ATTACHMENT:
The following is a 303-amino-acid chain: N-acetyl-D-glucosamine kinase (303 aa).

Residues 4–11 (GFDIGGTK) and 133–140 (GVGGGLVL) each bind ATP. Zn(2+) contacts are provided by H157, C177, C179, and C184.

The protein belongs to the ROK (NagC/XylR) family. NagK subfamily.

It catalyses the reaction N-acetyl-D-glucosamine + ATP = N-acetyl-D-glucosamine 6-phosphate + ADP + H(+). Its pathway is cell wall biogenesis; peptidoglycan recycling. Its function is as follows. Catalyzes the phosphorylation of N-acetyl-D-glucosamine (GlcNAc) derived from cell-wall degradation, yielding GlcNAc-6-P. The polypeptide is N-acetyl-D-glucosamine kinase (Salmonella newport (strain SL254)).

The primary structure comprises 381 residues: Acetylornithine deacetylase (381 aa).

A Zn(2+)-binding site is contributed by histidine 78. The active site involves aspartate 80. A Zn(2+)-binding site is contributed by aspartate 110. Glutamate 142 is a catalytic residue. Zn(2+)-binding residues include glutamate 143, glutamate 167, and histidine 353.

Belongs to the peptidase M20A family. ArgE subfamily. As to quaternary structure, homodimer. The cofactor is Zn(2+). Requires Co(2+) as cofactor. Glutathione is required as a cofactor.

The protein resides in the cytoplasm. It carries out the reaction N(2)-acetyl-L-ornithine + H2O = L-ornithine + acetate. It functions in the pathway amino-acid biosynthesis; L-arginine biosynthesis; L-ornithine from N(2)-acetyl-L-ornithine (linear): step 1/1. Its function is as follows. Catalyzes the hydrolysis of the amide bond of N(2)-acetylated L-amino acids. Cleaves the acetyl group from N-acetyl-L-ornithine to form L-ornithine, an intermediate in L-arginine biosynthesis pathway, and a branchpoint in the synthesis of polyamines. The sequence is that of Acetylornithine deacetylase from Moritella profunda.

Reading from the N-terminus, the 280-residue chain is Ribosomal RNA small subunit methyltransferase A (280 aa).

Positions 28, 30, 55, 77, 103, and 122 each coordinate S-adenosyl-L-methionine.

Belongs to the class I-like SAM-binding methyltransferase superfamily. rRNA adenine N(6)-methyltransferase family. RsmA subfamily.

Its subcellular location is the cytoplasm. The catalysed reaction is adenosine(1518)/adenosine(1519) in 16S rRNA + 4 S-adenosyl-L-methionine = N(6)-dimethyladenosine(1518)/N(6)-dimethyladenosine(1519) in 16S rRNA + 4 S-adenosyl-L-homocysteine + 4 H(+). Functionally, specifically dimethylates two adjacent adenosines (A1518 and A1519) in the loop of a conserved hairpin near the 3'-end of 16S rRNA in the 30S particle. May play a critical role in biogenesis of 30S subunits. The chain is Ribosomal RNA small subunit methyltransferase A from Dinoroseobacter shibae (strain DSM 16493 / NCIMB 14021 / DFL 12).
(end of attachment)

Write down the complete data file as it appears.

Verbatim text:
The following is a 303-amino-acid chain: N-acetyl-D-glucosamine kinase (303 aa).

Residues 4–11 (GFDIGGTK) and 133–140 (GVGGGLVL) each bind ATP. Zn(2+) contacts are provided by H157, C177, C179, and C184.

The protein belongs to the ROK (NagC/XylR) family. NagK subfamily.

It catalyses the reaction N-acetyl-D-glucosamine + ATP = N-acetyl-D-glucosamine 6-phosphate + ADP + H(+). Its pathway is cell wall biogenesis; peptidoglycan recycling. Its function is as follows. Catalyzes the phosphorylation of N-acetyl-D-glucosamine (GlcNAc) derived from cell-wall degradation, yielding GlcNAc-6-P. The polypeptide is N-acetyl-D-glucosamine kinase (Salmonella newport (strain SL254)).

The primary structure comprises 381 residues: Acetylornithine deacetylase (381 aa).

A Zn(2+)-binding site is contributed by histidine 78. The active site involves aspartate 80. A Zn(2+)-binding site is contributed by aspartate 110. Glutamate 142 is a catalytic residue. Zn(2+)-binding residues include glutamate 143, glutamate 167, and histidine 353.

Belongs to the peptidase M20A family. ArgE subfamily. As to quaternary structure, homodimer. The cofactor is Zn(2+). Requires Co(2+) as cofactor. Glutathione is required as a cofactor.

The protein resides in the cytoplasm. It carries out the reaction N(2)-acetyl-L-ornithine + H2O = L-ornithine + acetate. It functions in the pathway amino-acid biosynthesis; L-arginine biosynthesis; L-ornithine from N(2)-acetyl-L-ornithine (linear): step 1/1. Its function is as follows. Catalyzes the hydrolysis of the amide bond of N(2)-acetylated L-amino acids. Cleaves the acetyl group from N-acetyl-L-ornithine to form L-ornithine, an intermediate in L-arginine biosynthesis pathway, and a branchpoint in the synthesis of polyamines. The sequence is that of Acetylornithine deacetylase from Moritella profunda.

Reading from the N-terminus, the 280-residue chain is Ribosomal RNA small subunit methyltransferase A (280 aa).

Positions 28, 30, 55, 77, 103, and 122 each coordinate S-adenosyl-L-methionine.

Belongs to the class I-like SAM-binding methyltransferase superfamily. rRNA adenine N(6)-methyltransferase family. RsmA subfamily.

Its subcellular location is the cytoplasm. The catalysed reaction is adenosine(1518)/adenosine(1519) in 16S rRNA + 4 S-adenosyl-L-methionine = N(6)-dimethyladenosine(1518)/N(6)-dimethyladenosine(1519) in 16S rRNA + 4 S-adenosyl-L-homocysteine + 4 H(+). Functionally, specifically dimethylates two adjacent adenosines (A1518 and A1519) in the loop of a conserved hairpin near the 3'-end of 16S rRNA in the 30S particle. May play a critical role in biogenesis of 30S subunits. The chain is Ribosomal RNA small subunit methyltransferase A from Dinoroseobacter shibae (strain DSM 16493 / NCIMB 14021 / DFL 12).